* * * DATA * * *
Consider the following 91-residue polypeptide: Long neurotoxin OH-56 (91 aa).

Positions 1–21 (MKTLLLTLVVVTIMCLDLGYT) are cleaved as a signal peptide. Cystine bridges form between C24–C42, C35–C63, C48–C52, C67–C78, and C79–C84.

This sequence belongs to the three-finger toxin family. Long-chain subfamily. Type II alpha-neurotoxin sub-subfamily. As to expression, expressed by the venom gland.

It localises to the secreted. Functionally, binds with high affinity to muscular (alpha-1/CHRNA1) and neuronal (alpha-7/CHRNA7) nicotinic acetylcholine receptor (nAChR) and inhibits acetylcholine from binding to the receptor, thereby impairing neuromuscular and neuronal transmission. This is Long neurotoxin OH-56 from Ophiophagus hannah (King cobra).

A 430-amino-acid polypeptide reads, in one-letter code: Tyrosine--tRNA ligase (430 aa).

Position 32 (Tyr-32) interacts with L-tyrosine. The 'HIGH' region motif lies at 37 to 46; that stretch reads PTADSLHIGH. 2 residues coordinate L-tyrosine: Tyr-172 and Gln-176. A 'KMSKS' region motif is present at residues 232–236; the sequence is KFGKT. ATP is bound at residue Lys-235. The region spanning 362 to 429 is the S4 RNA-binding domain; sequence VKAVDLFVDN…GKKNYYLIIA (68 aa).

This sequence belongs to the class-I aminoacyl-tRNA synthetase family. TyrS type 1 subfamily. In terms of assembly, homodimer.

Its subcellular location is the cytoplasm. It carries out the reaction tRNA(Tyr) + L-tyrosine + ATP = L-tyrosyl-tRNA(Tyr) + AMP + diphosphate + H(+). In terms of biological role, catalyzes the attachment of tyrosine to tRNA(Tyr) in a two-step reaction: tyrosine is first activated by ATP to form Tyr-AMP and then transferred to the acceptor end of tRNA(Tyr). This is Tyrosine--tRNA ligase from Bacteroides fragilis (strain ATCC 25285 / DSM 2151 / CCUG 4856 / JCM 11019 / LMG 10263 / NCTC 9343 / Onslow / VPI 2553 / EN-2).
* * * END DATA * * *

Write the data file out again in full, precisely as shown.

Consider the following 91-residue polypeptide: Long neurotoxin OH-56 (91 aa).

Positions 1–21 (MKTLLLTLVVVTIMCLDLGYT) are cleaved as a signal peptide. Cystine bridges form between C24–C42, C35–C63, C48–C52, C67–C78, and C79–C84.

This sequence belongs to the three-finger toxin family. Long-chain subfamily. Type II alpha-neurotoxin sub-subfamily. As to expression, expressed by the venom gland.

It localises to the secreted. Functionally, binds with high affinity to muscular (alpha-1/CHRNA1) and neuronal (alpha-7/CHRNA7) nicotinic acetylcholine receptor (nAChR) and inhibits acetylcholine from binding to the receptor, thereby impairing neuromuscular and neuronal transmission. This is Long neurotoxin OH-56 from Ophiophagus hannah (King cobra).

A 430-amino-acid polypeptide reads, in one-letter code: Tyrosine--tRNA ligase (430 aa).

Position 32 (Tyr-32) interacts with L-tyrosine. The 'HIGH' region motif lies at 37 to 46; that stretch reads PTADSLHIGH. 2 residues coordinate L-tyrosine: Tyr-172 and Gln-176. A 'KMSKS' region motif is present at residues 232–236; the sequence is KFGKT. ATP is bound at residue Lys-235. The region spanning 362 to 429 is the S4 RNA-binding domain; sequence VKAVDLFVDN…GKKNYYLIIA (68 aa).

This sequence belongs to the class-I aminoacyl-tRNA synthetase family. TyrS type 1 subfamily. In terms of assembly, homodimer.

Its subcellular location is the cytoplasm. It carries out the reaction tRNA(Tyr) + L-tyrosine + ATP = L-tyrosyl-tRNA(Tyr) + AMP + diphosphate + H(+). In terms of biological role, catalyzes the attachment of tyrosine to tRNA(Tyr) in a two-step reaction: tyrosine is first activated by ATP to form Tyr-AMP and then transferred to the acceptor end of tRNA(Tyr). This is Tyrosine--tRNA ligase from Bacteroides fragilis (strain ATCC 25285 / DSM 2151 / CCUG 4856 / JCM 11019 / LMG 10263 / NCTC 9343 / Onslow / VPI 2553 / EN-2).